It looks like we have a new neighbor. It's actually been there all along, but astronomers have only now spotted what could be the seventh closest star system to the sun.
The system is just nine light years away, a mere stone's throw in astronomical terms. It took so long to find because it's an extremely dim and cool kind of failed star called a brown dwarf. Astronomers found it using NASA's WISE satellite. WISE's infrared cameras allow it to find objects that are not bright enough to see by visible light alone.
The sun's newfound neighbor and five other supercool brown dwarfs belong to a class of failed star called Y dwarfs. These dwarfs had long been predicted to exist, but they have only recently been spotted in space.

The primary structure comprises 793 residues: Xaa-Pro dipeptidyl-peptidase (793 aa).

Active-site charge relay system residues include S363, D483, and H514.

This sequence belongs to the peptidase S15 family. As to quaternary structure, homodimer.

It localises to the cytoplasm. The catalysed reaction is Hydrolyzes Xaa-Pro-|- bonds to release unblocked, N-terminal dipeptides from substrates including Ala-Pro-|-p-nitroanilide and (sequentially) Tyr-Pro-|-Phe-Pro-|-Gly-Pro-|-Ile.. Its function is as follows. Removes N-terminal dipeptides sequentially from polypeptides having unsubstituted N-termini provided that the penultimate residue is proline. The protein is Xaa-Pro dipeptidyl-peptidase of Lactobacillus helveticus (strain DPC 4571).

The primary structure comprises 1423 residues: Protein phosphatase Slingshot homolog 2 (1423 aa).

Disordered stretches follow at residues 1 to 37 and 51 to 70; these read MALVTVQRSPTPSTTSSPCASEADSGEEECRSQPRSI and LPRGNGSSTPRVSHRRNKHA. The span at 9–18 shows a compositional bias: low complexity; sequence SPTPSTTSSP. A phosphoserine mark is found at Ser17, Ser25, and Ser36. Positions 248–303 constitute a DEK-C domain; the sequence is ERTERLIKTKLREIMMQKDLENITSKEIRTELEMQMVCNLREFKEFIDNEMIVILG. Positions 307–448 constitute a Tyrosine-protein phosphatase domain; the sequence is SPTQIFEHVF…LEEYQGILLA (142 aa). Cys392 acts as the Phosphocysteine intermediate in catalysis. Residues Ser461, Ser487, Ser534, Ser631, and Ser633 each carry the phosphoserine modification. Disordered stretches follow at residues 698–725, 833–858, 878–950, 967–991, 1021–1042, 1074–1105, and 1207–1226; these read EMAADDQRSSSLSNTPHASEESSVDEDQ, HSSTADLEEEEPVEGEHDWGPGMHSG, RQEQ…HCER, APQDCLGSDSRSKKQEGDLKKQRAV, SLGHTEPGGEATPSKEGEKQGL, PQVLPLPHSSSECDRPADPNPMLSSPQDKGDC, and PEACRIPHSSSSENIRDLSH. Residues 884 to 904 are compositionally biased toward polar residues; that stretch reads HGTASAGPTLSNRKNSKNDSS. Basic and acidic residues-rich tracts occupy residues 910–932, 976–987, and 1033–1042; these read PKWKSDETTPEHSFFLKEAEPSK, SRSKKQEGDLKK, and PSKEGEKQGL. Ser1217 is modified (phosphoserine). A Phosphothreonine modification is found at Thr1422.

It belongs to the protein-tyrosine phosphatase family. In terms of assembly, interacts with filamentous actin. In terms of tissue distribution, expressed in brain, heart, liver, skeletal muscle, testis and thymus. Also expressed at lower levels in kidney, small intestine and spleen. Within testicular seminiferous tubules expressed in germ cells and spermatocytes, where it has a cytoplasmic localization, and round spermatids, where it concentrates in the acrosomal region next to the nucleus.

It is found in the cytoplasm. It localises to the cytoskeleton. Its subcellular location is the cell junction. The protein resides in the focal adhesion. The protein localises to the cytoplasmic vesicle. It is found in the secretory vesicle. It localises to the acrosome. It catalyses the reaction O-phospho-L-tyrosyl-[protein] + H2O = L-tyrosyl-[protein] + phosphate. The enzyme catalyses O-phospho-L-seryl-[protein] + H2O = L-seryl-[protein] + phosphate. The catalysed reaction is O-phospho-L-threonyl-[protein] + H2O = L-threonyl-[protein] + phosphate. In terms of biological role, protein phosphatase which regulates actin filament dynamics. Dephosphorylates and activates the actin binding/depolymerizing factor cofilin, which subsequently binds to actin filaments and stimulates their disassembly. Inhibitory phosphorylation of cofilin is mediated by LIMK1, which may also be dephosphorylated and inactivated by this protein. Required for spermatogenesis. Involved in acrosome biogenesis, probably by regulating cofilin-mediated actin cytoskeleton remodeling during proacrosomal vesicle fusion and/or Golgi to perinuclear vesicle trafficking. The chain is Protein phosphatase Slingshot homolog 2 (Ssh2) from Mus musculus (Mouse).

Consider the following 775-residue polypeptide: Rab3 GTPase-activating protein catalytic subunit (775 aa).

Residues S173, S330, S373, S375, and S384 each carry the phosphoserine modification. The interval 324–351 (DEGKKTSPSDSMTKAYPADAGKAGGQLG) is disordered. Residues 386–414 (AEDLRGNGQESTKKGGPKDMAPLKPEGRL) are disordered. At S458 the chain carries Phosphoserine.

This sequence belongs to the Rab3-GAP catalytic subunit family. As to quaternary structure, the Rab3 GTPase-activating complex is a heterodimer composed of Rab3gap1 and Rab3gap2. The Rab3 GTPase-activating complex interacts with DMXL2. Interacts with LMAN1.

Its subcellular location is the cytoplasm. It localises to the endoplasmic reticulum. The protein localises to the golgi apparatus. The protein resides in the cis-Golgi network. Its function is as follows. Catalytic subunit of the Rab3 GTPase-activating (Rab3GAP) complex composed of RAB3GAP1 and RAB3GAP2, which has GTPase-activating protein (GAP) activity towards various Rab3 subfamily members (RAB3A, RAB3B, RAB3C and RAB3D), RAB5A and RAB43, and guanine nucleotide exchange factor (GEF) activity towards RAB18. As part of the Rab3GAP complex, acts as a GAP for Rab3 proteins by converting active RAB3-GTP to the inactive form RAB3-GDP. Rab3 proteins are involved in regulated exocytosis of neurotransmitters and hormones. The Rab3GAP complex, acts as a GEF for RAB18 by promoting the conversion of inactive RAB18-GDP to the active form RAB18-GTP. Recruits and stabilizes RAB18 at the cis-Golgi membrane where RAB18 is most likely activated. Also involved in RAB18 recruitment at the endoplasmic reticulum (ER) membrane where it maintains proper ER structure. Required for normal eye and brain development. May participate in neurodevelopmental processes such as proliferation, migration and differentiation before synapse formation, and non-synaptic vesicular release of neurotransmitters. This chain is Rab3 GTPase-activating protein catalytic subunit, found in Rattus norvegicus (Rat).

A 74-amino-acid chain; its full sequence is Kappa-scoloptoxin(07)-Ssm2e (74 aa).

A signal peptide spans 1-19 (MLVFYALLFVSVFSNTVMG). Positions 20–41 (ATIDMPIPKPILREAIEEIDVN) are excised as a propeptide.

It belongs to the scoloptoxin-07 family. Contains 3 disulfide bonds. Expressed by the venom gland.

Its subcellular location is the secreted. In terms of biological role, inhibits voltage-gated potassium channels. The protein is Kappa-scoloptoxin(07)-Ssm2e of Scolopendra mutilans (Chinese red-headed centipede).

You could safely touch one of the newfound brown dwarfs—its temperature is estimated at about 80 degrees Fahrenheit. That's the chilliest starlike object known. The research will appear in the Astrophysical Journal. [Michael C. Cushing et al., "The Discovery of Y Dwarfs Using Data from the Wide-field Infrared Survey Explorer (WISE)"]
Hundreds of possible brown dwarfs are out there awaiting confirmation. And it's possible that one could be nearer to the sun than any known star. Which would be pretty cool.
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